July 31: Johnson and Farnese back pop-ups | Cig tax in trouble | New Kid Hazo | Capturing transit land values

Is the local cigarette tax to fund Philadelphia schools in jeopardy again? Angela Couloumbis and Troy Graham report that House Republicans in Harrisburg are having trouble whipping Republican votes for the state enabling legislation in a special session scheduled for next week. For now, their caucus spokesman says it’s still on the calendar.

State Senator Larry Farnese and Councilman Kenyatta Johnson each joined Senator Anthony WIlliams yesterday in publicly supporting the pop-up beer gardens’ regulatory status. Councilman Johnson’s office released a letter to Rep. John Taylor indicating his support for the current LCB interpretation of the regulations governing off-premise catering permits, while Senator Farnese’s email to constituents held out the possibility of legislating a “balanced” solution. “If it becomes necessary that legislation is needed to correct any discrepancies in the original Act, I will work to ensure that the solution is balanced.”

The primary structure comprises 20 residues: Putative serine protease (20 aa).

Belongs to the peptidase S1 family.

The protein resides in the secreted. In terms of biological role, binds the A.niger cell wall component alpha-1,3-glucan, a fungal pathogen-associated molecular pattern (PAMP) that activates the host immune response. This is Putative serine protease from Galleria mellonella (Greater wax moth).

Don’t miss Kellie Patrick Gates and Jared Brey’s coverage of City Council’s new Community Sustainability Initiative (CSI). There are some interesting questions remaining about how open the data will be, and how this will impact politics. Council is essentially providing the metrics they think Council members should be judged by. The same indicators they want to use to judge the sustainability of neighborhoods can also be used to evaluate what happened in Council districts over a four-year term.

Throwback Thursday: supplement Geoff Kees Thompson’s piece on ways to minimize the negative impact of methadone clinics on neighborhoods with Jared’s piece from earlier this year on recent City Council efforts on this issue.

The Wall Street Journal looks at how some transit agencies are getting creative, and tapping the higher land values around transit stations to fund their operations with walkable mixed-use development. The land under all those Park ‘n’ Rides turns out to be quite valuable: “According to a study released by industry group American Public Transportation Association in 2013, property values within walking distance of public transit stations were 41.6% higher than other properties in the same region.” Here’s Econsult’s study of the land value-add from SEPTA regional rail.

And Conrad Benner finds a new Kid Hazo piece at Paine’s Park.

WHYY is your source for fact-based, in-depth journalism and information. As a nonprofit organization, we rely on financial support from readers like you. Please give today.

Want a digest of WHYY’s programs, events & stories? Sign up for our weekly newsletter.

Together we can reach 100% of WHYY’s fiscal year goal